The primary goal of the Vascular Discovery: From Genes to Medicine Scientific Sessions is to provide a forum for the timely exchange of information about new and emerging scientific research in lipids and lipoproteins, arteriosclerosis, thrombosis, vascular biology, genomics, precision medicine, peripheral vascular disease, and vascular surgery.
This meeting is planned to kick-off on Thursday the 12th of May at 7:00 am with an early career round table discussion session moderated by Robert C. Bauer, PhD and Cynthia St. Hilaire PhD. It will be the perfect setting to discuss ideas, including starting your own lab, mentoring, project management and work-life integration with friendly faces around a hot cup of coffee.
After the conference opening, Vascular Discovery 2022 will officially launch with plenary session 1, which includes several concurrent sessions, each covering novel concepts of atherosclerosis. The new discoveries related to inflammation and atherosclerosis will be presented during a packed oral abstract presentations session including the role of autophagy in foam cells as well as the link between plasma cholesterol and the chromatin landscape of bone marrow monocytes. In parallel, another session will be running for those interested in listening to the new research related to the cellular biology of the vessel wall. These topics were launched by a presentation by Jiliang Zhou, MD, PhD about the discovery of long non-coding RNA CARMN and smooth muscle cells. Some of the exciting topics which will be covered during this session are related to the interplay between the endothelium and the inner vasculature. An exciting talk to look forward to is by Paul Cheng, MD, PhD from Stanford University, about the human arterial cell atlas. Discussions on the interplay between COVID-19 and thrombosis will also take place in a concurrent session.
After lunch, the day continues with presentations by the 2022 ATVB Journal Early Career Investigator Award recipients and followed by plenary session 2 with subjects covering lipid metabolism, vascular cells and thrombosis, or hot topics presented by the AHA Career Development Awardees. The day will end with a poster session and reception, which will be a great networking opportunity!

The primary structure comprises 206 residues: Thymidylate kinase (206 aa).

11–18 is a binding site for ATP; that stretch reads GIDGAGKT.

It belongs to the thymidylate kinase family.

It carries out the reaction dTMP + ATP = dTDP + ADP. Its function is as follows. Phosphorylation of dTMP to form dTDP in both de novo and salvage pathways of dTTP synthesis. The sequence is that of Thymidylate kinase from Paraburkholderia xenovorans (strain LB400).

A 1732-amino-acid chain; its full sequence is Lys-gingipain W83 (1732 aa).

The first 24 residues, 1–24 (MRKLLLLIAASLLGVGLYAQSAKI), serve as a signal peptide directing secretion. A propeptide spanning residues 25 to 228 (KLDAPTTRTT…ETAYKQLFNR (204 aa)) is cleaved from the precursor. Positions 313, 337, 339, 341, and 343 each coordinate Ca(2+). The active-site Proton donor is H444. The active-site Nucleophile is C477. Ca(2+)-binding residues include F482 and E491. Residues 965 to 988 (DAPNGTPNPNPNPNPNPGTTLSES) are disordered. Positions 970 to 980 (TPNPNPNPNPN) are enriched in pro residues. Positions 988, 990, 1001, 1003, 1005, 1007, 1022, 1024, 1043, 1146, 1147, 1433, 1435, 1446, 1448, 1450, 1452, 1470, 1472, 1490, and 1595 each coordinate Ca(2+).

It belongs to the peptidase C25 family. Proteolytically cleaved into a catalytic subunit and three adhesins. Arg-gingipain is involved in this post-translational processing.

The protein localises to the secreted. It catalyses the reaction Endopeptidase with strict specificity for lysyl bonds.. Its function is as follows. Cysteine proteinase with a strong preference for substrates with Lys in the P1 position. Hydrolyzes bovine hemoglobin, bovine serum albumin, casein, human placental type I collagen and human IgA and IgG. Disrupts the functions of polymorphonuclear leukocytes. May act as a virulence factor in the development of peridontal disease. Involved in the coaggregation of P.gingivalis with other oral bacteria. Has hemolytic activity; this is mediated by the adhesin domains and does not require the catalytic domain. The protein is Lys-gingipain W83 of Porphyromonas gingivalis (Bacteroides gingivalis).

The second day of Vascular Discovery 2022 is also scheduled to start with a special session for Early Career Researchers specifically focused on perfecting your CV and motivation letter. Plenary session three will begin with the stimulating topic of the shapeshifters in the vascular disease, mostly focused on endothelial and smooth muscle cell plasticity, before dividing into three concurrent sessions which will handle various topics from novel therapeutic targets in atherosclerosis to the vascular effects of antithrombotic therapy as well as health disparities in peripheral vascular disease. Plenary session four will include the Page Junior Faculty Research Award Competition featuring exciting topics with a major interest in smooth muscle cells differentiation before splitting into concurrent sessions covering metabolic disorders, platelet production, signaling, and function, or polygenic risk scores for risk stratification. The Hot Off the Bench Oral Abstract Presentations will be a great way to meet the authors of the hottest research currently being done on vascular diseases.
The last day of Vascular Discovery 2022 will be highlighted by the plenary session 6 with a list of invited lecture series covering genomic aging in cardiovascular disease and cerebrovascular disease.
After meeting virtually for the past two years, Vascular Discovery 2022 will be an in-person meeting this year, reuniting us again to discuss our passion for science, form new collaborations, share experiences and finally see each other again after a long break.
Registration for the Vascular Discovery Conference is now open!
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Melody Chemaly is a Postdoc at the Vascular Surgery group at Karolinska Institute in Sweden. Her work aims to identify novel therapeutic targets in atherosclerosis as well as elucidate the mechanisms leading to plaque vulnerability. She is a member of the ATVB council and is particularly interested in spreading the word about translational basic research published by AHA.